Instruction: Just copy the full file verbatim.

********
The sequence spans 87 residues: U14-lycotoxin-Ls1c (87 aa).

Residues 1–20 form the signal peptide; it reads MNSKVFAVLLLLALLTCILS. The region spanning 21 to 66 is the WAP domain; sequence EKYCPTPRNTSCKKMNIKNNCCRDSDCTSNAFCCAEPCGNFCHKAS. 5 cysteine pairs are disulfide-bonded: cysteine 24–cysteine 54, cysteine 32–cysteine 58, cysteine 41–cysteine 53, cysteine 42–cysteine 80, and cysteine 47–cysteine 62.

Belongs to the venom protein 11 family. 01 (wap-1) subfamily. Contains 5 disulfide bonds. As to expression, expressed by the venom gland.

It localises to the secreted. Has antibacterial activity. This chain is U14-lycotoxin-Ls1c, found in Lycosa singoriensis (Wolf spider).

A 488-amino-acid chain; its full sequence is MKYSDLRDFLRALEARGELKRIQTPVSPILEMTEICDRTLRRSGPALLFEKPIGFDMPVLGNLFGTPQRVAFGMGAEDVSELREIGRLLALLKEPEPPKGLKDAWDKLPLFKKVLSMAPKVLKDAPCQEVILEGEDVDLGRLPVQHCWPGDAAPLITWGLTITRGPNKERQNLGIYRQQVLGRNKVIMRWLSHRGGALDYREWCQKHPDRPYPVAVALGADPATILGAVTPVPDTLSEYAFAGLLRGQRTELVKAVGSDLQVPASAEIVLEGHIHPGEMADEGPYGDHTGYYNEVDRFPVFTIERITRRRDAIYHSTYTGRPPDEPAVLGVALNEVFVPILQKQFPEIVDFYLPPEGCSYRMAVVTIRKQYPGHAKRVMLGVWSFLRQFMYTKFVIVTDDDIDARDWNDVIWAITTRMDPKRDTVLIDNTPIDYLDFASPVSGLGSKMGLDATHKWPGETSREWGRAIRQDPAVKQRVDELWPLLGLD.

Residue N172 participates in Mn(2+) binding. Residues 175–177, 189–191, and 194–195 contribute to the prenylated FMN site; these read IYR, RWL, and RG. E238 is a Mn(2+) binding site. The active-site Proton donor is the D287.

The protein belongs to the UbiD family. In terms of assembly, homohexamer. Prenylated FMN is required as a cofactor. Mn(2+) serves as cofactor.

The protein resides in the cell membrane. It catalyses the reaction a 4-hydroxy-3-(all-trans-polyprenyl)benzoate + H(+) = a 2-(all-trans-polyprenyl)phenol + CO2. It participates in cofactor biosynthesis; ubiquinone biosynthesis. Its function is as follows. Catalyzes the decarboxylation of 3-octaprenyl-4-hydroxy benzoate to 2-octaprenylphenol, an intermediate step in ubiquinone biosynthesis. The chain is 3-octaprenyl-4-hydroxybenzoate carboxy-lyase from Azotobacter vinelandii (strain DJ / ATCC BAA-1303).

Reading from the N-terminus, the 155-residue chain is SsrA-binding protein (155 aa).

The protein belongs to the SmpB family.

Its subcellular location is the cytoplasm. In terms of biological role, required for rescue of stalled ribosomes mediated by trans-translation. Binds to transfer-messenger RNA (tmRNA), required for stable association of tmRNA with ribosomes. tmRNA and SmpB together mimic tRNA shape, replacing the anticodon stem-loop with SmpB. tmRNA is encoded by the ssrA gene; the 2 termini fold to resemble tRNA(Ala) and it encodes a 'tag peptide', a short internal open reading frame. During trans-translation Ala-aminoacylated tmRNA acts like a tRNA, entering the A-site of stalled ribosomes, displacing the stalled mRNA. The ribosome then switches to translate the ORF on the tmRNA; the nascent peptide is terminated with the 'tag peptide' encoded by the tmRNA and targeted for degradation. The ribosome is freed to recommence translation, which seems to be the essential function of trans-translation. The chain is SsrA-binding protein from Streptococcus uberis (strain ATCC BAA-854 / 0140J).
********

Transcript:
The sequence spans 87 residues: U14-lycotoxin-Ls1c (87 aa).

Residues 1–20 form the signal peptide; it reads MNSKVFAVLLLLALLTCILS. The region spanning 21 to 66 is the WAP domain; sequence EKYCPTPRNTSCKKMNIKNNCCRDSDCTSNAFCCAEPCGNFCHKAS. 5 cysteine pairs are disulfide-bonded: cysteine 24–cysteine 54, cysteine 32–cysteine 58, cysteine 41–cysteine 53, cysteine 42–cysteine 80, and cysteine 47–cysteine 62.

Belongs to the venom protein 11 family. 01 (wap-1) subfamily. Contains 5 disulfide bonds. As to expression, expressed by the venom gland.

It localises to the secreted. Has antibacterial activity. This chain is U14-lycotoxin-Ls1c, found in Lycosa singoriensis (Wolf spider).

A 488-amino-acid chain; its full sequence is MKYSDLRDFLRALEARGELKRIQTPVSPILEMTEICDRTLRRSGPALLFEKPIGFDMPVLGNLFGTPQRVAFGMGAEDVSELREIGRLLALLKEPEPPKGLKDAWDKLPLFKKVLSMAPKVLKDAPCQEVILEGEDVDLGRLPVQHCWPGDAAPLITWGLTITRGPNKERQNLGIYRQQVLGRNKVIMRWLSHRGGALDYREWCQKHPDRPYPVAVALGADPATILGAVTPVPDTLSEYAFAGLLRGQRTELVKAVGSDLQVPASAEIVLEGHIHPGEMADEGPYGDHTGYYNEVDRFPVFTIERITRRRDAIYHSTYTGRPPDEPAVLGVALNEVFVPILQKQFPEIVDFYLPPEGCSYRMAVVTIRKQYPGHAKRVMLGVWSFLRQFMYTKFVIVTDDDIDARDWNDVIWAITTRMDPKRDTVLIDNTPIDYLDFASPVSGLGSKMGLDATHKWPGETSREWGRAIRQDPAVKQRVDELWPLLGLD.

Residue N172 participates in Mn(2+) binding. Residues 175–177, 189–191, and 194–195 contribute to the prenylated FMN site; these read IYR, RWL, and RG. E238 is a Mn(2+) binding site. The active-site Proton donor is the D287.

The protein belongs to the UbiD family. In terms of assembly, homohexamer. Prenylated FMN is required as a cofactor. Mn(2+) serves as cofactor.

The protein resides in the cell membrane. It catalyses the reaction a 4-hydroxy-3-(all-trans-polyprenyl)benzoate + H(+) = a 2-(all-trans-polyprenyl)phenol + CO2. It participates in cofactor biosynthesis; ubiquinone biosynthesis. Its function is as follows. Catalyzes the decarboxylation of 3-octaprenyl-4-hydroxy benzoate to 2-octaprenylphenol, an intermediate step in ubiquinone biosynthesis. The chain is 3-octaprenyl-4-hydroxybenzoate carboxy-lyase from Azotobacter vinelandii (strain DJ / ATCC BAA-1303).

Reading from the N-terminus, the 155-residue chain is SsrA-binding protein (155 aa).

The protein belongs to the SmpB family.

Its subcellular location is the cytoplasm. In terms of biological role, required for rescue of stalled ribosomes mediated by trans-translation. Binds to transfer-messenger RNA (tmRNA), required for stable association of tmRNA with ribosomes. tmRNA and SmpB together mimic tRNA shape, replacing the anticodon stem-loop with SmpB. tmRNA is encoded by the ssrA gene; the 2 termini fold to resemble tRNA(Ala) and it encodes a 'tag peptide', a short internal open reading frame. During trans-translation Ala-aminoacylated tmRNA acts like a tRNA, entering the A-site of stalled ribosomes, displacing the stalled mRNA. The ribosome then switches to translate the ORF on the tmRNA; the nascent peptide is terminated with the 'tag peptide' encoded by the tmRNA and targeted for degradation. The ribosome is freed to recommence translation, which seems to be the essential function of trans-translation. The chain is SsrA-binding protein from Streptococcus uberis (strain ATCC BAA-854 / 0140J).